The advantages are also marked where water is the liquid vehicle since a greater amount of shale oil may be stripped from the oil shale rock without danger of cracking the oil, if it were used as the liquid vehicle. Vaporization of water used as the liquid vehicle is advantageous since temperature peaking may be minimized. Furthermore, the steam generated by evaporation allows reaction with the spent shale of the off-gas as well as improving liquid yields of shale oil. Another advantage of using Water produced from the process, or other aqueous streams, is that ordinarily pollutant water streams may be disposed of by using them as a slurrying agent. Thus, in accordance with the present invention, excessive temperatures may be avoided, greater recovery of shale oil is obtained, and streams, which would normally be pollutants if disposed of in rivers, and otehr surface sources, and the like are disposed of without causing pollution.

The mining and crushing of oil shale has not been described in that these operations are conventional. The oil shale may be obtained by room and pillar mining of oil shale obtained anywhere in the world, but particularly from the western states of the United States, and specifically from Colorado. The usual crushing of the mine oil shale produces particles ranging from dust up to particles having the diameters which have been given heretofore. The present invention allows the recovery of shale oil from the particles having the small diameters which heretofore have not been handled economically.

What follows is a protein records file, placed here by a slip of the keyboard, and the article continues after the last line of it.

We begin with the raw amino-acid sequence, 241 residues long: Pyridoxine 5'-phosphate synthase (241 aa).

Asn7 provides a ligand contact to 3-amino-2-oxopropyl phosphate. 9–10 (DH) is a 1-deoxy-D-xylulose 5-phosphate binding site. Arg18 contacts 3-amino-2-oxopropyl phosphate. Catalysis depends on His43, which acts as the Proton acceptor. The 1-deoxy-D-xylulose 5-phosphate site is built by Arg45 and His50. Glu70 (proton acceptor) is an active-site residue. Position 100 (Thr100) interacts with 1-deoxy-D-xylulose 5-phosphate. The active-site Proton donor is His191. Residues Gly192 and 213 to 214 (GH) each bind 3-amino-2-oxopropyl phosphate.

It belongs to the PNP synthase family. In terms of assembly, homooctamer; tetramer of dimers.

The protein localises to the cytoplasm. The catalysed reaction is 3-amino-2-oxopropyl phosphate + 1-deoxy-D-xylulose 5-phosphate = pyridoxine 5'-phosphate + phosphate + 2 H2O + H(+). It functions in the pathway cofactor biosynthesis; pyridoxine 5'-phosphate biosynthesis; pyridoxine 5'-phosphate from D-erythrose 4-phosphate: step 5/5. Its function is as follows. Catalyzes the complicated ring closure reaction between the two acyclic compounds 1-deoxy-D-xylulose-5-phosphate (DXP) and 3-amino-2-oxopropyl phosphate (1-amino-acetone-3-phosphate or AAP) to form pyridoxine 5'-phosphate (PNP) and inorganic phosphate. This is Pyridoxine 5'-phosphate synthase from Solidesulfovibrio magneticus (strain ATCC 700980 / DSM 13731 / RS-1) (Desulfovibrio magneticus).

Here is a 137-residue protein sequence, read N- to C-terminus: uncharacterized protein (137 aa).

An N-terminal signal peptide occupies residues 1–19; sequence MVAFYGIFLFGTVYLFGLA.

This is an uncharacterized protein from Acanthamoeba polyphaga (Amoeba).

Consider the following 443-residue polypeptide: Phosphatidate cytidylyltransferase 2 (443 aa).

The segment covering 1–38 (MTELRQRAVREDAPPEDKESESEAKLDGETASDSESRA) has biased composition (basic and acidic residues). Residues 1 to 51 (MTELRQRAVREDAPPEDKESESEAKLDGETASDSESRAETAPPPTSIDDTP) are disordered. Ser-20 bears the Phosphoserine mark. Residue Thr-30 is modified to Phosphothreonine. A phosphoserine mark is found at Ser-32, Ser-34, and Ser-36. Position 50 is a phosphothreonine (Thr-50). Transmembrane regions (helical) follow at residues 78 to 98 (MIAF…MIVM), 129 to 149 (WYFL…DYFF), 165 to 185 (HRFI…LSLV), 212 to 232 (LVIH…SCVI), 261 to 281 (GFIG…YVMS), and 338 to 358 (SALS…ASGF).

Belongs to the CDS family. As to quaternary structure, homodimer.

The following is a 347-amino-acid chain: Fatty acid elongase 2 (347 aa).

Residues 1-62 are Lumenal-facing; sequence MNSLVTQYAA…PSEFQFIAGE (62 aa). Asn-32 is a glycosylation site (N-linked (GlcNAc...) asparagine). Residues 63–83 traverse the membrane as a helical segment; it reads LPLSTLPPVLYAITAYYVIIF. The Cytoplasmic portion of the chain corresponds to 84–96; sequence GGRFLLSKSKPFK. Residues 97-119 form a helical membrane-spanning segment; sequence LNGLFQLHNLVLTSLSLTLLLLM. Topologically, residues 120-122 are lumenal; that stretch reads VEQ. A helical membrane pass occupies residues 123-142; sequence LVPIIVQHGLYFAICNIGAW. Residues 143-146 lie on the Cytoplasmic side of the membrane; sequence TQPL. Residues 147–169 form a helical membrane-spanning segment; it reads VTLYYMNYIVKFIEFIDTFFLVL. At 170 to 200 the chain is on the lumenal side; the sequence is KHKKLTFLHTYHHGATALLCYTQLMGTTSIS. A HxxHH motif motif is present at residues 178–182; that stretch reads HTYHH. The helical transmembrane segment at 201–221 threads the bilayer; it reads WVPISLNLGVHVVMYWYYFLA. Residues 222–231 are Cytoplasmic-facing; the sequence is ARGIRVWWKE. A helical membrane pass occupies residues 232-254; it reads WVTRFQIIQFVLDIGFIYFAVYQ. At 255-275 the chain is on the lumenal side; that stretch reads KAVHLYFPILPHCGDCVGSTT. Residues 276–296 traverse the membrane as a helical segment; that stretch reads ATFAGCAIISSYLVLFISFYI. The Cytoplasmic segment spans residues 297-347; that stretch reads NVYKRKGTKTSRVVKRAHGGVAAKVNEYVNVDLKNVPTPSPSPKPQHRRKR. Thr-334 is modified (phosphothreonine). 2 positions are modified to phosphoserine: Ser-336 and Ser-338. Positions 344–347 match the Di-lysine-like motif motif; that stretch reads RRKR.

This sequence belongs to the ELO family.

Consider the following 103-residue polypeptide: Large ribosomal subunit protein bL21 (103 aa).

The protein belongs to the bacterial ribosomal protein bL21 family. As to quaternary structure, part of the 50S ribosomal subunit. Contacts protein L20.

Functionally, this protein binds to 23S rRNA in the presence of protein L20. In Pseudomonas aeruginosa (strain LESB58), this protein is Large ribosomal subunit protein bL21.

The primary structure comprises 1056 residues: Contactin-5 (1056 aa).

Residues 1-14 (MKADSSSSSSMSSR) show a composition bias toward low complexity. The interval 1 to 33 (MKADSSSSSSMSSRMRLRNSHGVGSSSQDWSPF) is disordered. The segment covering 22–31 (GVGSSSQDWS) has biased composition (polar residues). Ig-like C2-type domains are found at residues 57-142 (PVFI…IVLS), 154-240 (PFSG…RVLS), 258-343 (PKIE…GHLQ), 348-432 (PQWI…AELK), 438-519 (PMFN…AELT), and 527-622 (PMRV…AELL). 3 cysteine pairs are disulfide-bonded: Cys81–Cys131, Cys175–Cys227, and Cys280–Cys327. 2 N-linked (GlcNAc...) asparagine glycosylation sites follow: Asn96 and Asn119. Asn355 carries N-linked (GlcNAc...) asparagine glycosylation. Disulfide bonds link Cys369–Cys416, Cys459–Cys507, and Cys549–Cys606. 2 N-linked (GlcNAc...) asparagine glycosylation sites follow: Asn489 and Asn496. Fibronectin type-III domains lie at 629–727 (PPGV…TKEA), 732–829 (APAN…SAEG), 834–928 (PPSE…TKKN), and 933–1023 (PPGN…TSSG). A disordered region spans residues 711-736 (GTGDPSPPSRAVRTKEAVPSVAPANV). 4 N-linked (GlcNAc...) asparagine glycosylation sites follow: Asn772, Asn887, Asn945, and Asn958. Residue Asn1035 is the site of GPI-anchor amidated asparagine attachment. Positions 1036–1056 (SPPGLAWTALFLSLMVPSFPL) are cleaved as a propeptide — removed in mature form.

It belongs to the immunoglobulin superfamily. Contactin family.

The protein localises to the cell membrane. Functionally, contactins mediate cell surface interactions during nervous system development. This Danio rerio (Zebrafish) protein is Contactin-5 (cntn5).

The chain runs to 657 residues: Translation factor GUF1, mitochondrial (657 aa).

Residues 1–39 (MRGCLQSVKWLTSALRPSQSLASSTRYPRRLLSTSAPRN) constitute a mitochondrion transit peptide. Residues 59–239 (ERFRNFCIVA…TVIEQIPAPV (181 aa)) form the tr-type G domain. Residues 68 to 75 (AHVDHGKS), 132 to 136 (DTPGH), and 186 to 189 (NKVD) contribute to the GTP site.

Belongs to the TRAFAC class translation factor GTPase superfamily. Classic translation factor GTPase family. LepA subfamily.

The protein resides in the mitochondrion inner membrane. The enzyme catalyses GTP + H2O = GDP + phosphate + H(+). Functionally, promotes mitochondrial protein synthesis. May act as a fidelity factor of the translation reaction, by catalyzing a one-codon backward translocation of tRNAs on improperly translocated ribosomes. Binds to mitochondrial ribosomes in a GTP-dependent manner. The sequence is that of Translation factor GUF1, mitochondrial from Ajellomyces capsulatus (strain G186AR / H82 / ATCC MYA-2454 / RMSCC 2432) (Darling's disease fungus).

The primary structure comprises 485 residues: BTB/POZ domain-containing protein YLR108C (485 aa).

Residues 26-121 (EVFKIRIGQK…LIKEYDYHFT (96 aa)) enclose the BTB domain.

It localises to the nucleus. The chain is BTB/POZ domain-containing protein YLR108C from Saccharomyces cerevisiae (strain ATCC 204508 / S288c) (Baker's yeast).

The nature and objects of the present invention, having been completely described and illustrated, and the best mode and embodiment contemplated set forth, what we Wish to claim as new and useful and secure by Letters Patent is:

1. In the mining and retorting of oil shale wherein particles of raw oil shale having diameters both larger and smaller than about 0.2 to about 0.3 inch are obtained and wherein said particles larger than about 0.2 to about 0.3 inch are treated in a combustion retorting operation in which heat is provided by burning carbonaceous material on the shale involving passage of said larger particles downwardly through preheating, retorting, combustion, and cooling zones and wherein said particles smaller than about 0.2 to about 0.3 inch are normally discarded without retorting, the method of retorting said smaller particles of raw oil shale in said combustion retorting operation with said larger particles to recover shale oil therefrom comprising:

admixing said smaller particles with a liquid vehicle to form a slurry of said smaller particles in said vehicle;

introducing said slurry into said combustion retorting operation and admixing same with said larger particles at a point where the temperature is sufficiently low to avoid cracking of the shale oil recovered from said smaller particles but Where the temperature is sufficiently high to decompose the kerogen in said smaller particles to shale oil; and

recovering shale oil from the kerogen in both said larger and smaller particles.

2. A method in accordance with claim 1 in which the smaller particles are introduced into said gas combustion retorting operation at a point above the retorting zone.